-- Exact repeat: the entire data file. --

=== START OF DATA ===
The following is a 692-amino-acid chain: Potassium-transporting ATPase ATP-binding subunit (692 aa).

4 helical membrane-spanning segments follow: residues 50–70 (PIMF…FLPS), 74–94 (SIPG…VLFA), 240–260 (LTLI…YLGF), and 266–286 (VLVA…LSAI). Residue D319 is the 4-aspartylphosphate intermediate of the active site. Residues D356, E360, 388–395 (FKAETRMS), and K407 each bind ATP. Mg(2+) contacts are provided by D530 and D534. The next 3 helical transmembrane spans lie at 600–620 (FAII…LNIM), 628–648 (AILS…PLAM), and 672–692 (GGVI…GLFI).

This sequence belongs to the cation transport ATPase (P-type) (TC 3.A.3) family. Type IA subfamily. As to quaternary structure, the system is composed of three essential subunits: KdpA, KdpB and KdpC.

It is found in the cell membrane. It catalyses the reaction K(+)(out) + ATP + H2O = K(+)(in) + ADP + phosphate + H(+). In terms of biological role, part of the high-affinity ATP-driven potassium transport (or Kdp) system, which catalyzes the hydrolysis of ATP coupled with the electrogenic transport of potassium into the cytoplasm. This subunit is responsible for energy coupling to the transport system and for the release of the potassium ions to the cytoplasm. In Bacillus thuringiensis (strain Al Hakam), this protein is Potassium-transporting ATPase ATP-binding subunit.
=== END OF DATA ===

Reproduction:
The following is a 692-amino-acid chain: Potassium-transporting ATPase ATP-binding subunit (692 aa).

4 helical membrane-spanning segments follow: residues 50–70 (PIMF…FLPS), 74–94 (SIPG…VLFA), 240–260 (LTLI…YLGF), and 266–286 (VLVA…LSAI). Residue D319 is the 4-aspartylphosphate intermediate of the active site. Residues D356, E360, 388–395 (FKAETRMS), and K407 each bind ATP. Mg(2+) contacts are provided by D530 and D534. The next 3 helical transmembrane spans lie at 600–620 (FAII…LNIM), 628–648 (AILS…PLAM), and 672–692 (GGVI…GLFI).

This sequence belongs to the cation transport ATPase (P-type) (TC 3.A.3) family. Type IA subfamily. As to quaternary structure, the system is composed of three essential subunits: KdpA, KdpB and KdpC.

It is found in the cell membrane. It catalyses the reaction K(+)(out) + ATP + H2O = K(+)(in) + ADP + phosphate + H(+). In terms of biological role, part of the high-affinity ATP-driven potassium transport (or Kdp) system, which catalyzes the hydrolysis of ATP coupled with the electrogenic transport of potassium into the cytoplasm. This subunit is responsible for energy coupling to the transport system and for the release of the potassium ions to the cytoplasm. In Bacillus thuringiensis (strain Al Hakam), this protein is Potassium-transporting ATPase ATP-binding subunit.